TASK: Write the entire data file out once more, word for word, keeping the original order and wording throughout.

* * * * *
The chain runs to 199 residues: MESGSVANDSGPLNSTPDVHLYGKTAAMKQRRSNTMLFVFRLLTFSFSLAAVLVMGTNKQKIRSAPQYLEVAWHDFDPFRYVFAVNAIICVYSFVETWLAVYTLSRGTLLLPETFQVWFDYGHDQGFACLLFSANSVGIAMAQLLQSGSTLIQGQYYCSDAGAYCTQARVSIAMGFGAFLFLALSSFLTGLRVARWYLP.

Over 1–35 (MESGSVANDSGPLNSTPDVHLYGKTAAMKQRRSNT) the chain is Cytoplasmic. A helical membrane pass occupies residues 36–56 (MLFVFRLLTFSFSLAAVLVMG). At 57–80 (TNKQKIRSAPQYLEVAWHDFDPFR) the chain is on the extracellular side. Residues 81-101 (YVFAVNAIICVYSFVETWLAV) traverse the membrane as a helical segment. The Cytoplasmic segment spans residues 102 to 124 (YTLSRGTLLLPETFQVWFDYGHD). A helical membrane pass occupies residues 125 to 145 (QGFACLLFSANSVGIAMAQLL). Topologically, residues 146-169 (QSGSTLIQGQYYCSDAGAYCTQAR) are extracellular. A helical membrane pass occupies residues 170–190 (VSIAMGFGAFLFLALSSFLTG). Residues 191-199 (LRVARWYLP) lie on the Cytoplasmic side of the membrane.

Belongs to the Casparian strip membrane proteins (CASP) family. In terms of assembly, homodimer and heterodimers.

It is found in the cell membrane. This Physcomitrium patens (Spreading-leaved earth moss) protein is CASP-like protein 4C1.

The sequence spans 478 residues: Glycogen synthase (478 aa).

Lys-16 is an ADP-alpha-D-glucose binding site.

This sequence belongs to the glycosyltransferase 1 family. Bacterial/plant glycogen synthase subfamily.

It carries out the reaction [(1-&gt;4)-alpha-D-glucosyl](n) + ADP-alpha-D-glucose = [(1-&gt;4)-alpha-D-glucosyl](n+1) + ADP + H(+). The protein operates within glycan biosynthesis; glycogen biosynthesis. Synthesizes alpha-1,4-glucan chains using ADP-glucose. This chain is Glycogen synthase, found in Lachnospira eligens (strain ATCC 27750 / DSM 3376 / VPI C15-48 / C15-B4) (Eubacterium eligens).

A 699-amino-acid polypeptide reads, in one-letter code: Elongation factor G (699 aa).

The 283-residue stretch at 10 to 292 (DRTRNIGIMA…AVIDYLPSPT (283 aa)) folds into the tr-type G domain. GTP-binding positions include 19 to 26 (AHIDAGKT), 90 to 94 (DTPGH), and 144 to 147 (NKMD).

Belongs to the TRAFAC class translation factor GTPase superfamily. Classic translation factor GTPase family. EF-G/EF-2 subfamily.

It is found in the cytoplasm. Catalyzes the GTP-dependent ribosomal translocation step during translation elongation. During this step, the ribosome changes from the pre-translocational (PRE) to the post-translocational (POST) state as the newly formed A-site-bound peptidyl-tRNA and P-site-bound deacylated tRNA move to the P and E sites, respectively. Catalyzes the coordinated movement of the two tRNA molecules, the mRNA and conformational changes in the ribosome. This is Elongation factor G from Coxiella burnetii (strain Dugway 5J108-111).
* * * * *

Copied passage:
The chain runs to 199 residues: MESGSVANDSGPLNSTPDVHLYGKTAAMKQRRSNTMLFVFRLLTFSFSLAAVLVMGTNKQKIRSAPQYLEVAWHDFDPFRYVFAVNAIICVYSFVETWLAVYTLSRGTLLLPETFQVWFDYGHDQGFACLLFSANSVGIAMAQLLQSGSTLIQGQYYCSDAGAYCTQARVSIAMGFGAFLFLALSSFLTGLRVARWYLP.

Over 1–35 (MESGSVANDSGPLNSTPDVHLYGKTAAMKQRRSNT) the chain is Cytoplasmic. A helical membrane pass occupies residues 36–56 (MLFVFRLLTFSFSLAAVLVMG). At 57–80 (TNKQKIRSAPQYLEVAWHDFDPFR) the chain is on the extracellular side. Residues 81-101 (YVFAVNAIICVYSFVETWLAV) traverse the membrane as a helical segment. The Cytoplasmic segment spans residues 102 to 124 (YTLSRGTLLLPETFQVWFDYGHD). A helical membrane pass occupies residues 125 to 145 (QGFACLLFSANSVGIAMAQLL). Topologically, residues 146-169 (QSGSTLIQGQYYCSDAGAYCTQAR) are extracellular. A helical membrane pass occupies residues 170–190 (VSIAMGFGAFLFLALSSFLTG). Residues 191-199 (LRVARWYLP) lie on the Cytoplasmic side of the membrane.

Belongs to the Casparian strip membrane proteins (CASP) family. In terms of assembly, homodimer and heterodimers.

It is found in the cell membrane. This Physcomitrium patens (Spreading-leaved earth moss) protein is CASP-like protein 4C1.

The sequence spans 478 residues: Glycogen synthase (478 aa).

Lys-16 is an ADP-alpha-D-glucose binding site.

This sequence belongs to the glycosyltransferase 1 family. Bacterial/plant glycogen synthase subfamily.

It carries out the reaction [(1-&gt;4)-alpha-D-glucosyl](n) + ADP-alpha-D-glucose = [(1-&gt;4)-alpha-D-glucosyl](n+1) + ADP + H(+). The protein operates within glycan biosynthesis; glycogen biosynthesis. Synthesizes alpha-1,4-glucan chains using ADP-glucose. This chain is Glycogen synthase, found in Lachnospira eligens (strain ATCC 27750 / DSM 3376 / VPI C15-48 / C15-B4) (Eubacterium eligens).

A 699-amino-acid polypeptide reads, in one-letter code: Elongation factor G (699 aa).

The 283-residue stretch at 10 to 292 (DRTRNIGIMA…AVIDYLPSPT (283 aa)) folds into the tr-type G domain. GTP-binding positions include 19 to 26 (AHIDAGKT), 90 to 94 (DTPGH), and 144 to 147 (NKMD).

Belongs to the TRAFAC class translation factor GTPase superfamily. Classic translation factor GTPase family. EF-G/EF-2 subfamily.

It is found in the cytoplasm. Catalyzes the GTP-dependent ribosomal translocation step during translation elongation. During this step, the ribosome changes from the pre-translocational (PRE) to the post-translocational (POST) state as the newly formed A-site-bound peptidyl-tRNA and P-site-bound deacylated tRNA move to the P and E sites, respectively. Catalyzes the coordinated movement of the two tRNA molecules, the mRNA and conformational changes in the ribosome. This is Elongation factor G from Coxiella burnetii (strain Dugway 5J108-111).